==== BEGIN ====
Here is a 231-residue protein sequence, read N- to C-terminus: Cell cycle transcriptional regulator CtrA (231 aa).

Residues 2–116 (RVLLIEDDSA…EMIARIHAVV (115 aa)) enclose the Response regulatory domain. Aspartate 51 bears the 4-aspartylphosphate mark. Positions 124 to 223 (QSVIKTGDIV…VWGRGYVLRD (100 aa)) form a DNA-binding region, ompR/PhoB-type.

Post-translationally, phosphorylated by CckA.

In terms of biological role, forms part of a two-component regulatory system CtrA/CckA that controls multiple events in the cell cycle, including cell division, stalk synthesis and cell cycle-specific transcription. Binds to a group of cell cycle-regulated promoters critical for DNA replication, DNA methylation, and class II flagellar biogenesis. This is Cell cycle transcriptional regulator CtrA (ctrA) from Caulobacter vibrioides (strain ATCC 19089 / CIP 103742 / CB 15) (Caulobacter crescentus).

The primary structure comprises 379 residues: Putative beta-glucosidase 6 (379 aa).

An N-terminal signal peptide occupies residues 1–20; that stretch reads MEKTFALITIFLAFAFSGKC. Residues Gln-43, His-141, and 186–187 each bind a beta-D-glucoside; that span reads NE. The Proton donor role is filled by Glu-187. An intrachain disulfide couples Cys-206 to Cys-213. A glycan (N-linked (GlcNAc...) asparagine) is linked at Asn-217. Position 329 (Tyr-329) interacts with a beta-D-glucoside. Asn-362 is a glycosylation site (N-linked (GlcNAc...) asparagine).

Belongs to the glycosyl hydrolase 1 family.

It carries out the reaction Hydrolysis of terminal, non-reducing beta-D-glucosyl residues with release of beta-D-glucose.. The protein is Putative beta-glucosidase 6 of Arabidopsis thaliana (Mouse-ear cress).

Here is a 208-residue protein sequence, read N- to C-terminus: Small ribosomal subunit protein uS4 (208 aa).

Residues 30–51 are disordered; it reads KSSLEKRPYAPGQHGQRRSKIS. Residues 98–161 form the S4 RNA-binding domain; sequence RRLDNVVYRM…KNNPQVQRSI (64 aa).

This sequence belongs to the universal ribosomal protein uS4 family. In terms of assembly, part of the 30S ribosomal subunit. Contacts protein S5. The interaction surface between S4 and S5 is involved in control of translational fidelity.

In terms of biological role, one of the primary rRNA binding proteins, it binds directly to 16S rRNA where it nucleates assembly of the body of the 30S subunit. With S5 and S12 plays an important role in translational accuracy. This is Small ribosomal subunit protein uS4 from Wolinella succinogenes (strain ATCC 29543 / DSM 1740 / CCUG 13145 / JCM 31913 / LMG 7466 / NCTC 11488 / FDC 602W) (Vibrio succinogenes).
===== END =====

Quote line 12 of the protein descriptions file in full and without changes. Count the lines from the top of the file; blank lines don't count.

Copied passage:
In terms of biological role, one of the primary rRNA binding proteins, it binds directly to 16S rRNA where it nucleates assembly of the body of the 30S subunit. With S5 and S12 plays an important role in translational accuracy. This is Small ribosomal subunit protein uS4 from Wolinella succinogenes (strain ATCC 29543 / DSM 1740 / CCUG 13145 / JCM 31913 / LMG 7466 / NCTC 11488 / FDC 602W) (Vibrio succinogenes).